Tuesday, February 16, 2010

Arms lobby licks its lips over climate change

Arms dealers do not only manufacture instruments of death. They are adept, too, at manufacturing a political consensus.

Because there is a plethora of think-tanks and policy institutes in Brussels, it can be extremely difficult to gauge how effective some of them are. But one that has certainly made an impact in its eight-year-history is Security and Defence Agenda (SDA), a forum sponsored by Europe’s top weapons-makers, including BAE (yes, the same BAE that recently paid fines worth £287 million to avoid being prosecuted on corruption charges in both Britain and the US). Giles Merritt, the SDA’s director, was named by The Financial Times last year as one of the 30 most influential people in Brussels.

Each month the SDA hosts a pow-wow in Biblothèque Solvay, an elegant early twentieth century library that offers a welcome reprieve from the more bombastic architecture of the nearby EU institutions. It is here that senior diplomats, politicians and military strategists explore how policy can be adapted to serve the interests of the arms industry.

Perhaps the only thing to admire about this group is that it is fiendishly clever. Merritt, a former lobbyist for the comparably unscrupulous tobacco industry, has advised his clients to “stop making macho ads with missiles and fighter planes” and present a more caring image.

His counsel has been heeded up to a point. Over the past few years the defence establishment has emphasised that it is deeply concerned about climate change. The problem is that it is concerned for all the wrong reasons.

With global warming expected to increase competition between nations over energy sources, the arms industry and its political stooges have realised that there are contracts to be won from turning an environmental question into a security issue. This was clear from a meeting that the SDA held in 2009, during which a NATO representative described the Arctic as brimming with “riches and potential” and warned of a “scramble” for resources and territory among the countries in the region (the US, Russia, Canada and all of Scandinavia).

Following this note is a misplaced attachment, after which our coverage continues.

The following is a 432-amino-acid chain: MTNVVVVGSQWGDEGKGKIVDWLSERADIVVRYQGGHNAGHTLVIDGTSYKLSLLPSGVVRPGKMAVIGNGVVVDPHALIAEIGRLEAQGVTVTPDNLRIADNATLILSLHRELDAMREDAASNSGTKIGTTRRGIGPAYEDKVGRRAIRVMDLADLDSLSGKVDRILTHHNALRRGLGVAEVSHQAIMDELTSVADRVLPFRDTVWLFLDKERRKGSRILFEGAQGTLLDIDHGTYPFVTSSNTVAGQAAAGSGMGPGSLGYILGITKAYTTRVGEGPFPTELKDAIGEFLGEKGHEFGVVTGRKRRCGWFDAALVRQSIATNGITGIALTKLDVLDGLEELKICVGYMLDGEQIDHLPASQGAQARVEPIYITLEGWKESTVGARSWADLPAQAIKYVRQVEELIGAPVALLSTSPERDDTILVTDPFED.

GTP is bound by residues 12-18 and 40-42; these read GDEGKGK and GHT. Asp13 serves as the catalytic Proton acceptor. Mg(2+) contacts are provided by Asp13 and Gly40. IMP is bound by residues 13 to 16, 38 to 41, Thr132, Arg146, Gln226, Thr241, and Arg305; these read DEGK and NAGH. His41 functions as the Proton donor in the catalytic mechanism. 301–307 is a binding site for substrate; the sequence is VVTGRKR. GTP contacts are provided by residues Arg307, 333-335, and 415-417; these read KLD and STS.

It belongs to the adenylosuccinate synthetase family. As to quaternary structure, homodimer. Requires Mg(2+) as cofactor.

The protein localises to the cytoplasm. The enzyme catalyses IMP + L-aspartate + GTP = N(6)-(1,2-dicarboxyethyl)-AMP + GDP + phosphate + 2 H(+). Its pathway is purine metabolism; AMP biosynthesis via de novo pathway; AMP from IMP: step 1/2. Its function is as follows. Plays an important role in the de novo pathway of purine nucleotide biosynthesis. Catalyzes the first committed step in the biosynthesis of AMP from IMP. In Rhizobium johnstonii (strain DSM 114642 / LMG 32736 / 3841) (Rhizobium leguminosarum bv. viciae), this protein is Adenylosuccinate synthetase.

His statement is likely to be given a more official imprimatur when the leaders of NATO countries gather in Lisbon this November. There they will update the ‘strategic concept’ that guides the alliance’s activities by incorporating climate and energy issues within it. The European Union has been ahead of NATO in this regard. In 2008, the EU’s then foreign policy chief Javier Solana – a former NATO secretary-general - published a paper noting that new trading routes were opening up in the Arctic as a result of the polar icecaps’ melting and hinting that it would only be a matter of time before there were clashes over which countries controlled different parts of the region. Faced with such belligerent posturing from Brussels, is it any wonder that Russia – clearly the main nation to whom these messages were addressed – has recently identified NATO as a serious threat?

The arms industry has everything to gain from talking up the prospect of resource wars. New data from the – an outfit set up at the request of BAE and its French and German counterparts - shows that while the collective defence expenditure of its 26 participating states has been fairly constant at €200 billion (£174 billion) for the past few years, it has fallen in proportional terms from nearly 1.8% of gross domestic product in 2006 to 1.6% in 2008. If the involvement of many European countries in Afghanistan doesn’t lead to greater spending, then it’s only logical that weapons merchants will pray for more lucrative conflicts. And if things turn out the way they predict, they could be one of the few beneficiaries from ecological catastrophes.

I’m not trying to suggest that there aren’t security implications from climate change. But allowing the arms industry to shape the debate increases the possibility that our politicians will be distracted from taking action to address its root causes. Solar and wind power, insulation of buildings, better public transport and saner methods of food production are what we should be prioritising if the momentum that was sabotaged by myopic world leaders in Copenhagen a few months ago is to be rebuilt. Pounding the drumbeat of war, however, is the last thing we need right now.

Originally published by The Samosa (www.thesamosa.co.uk)

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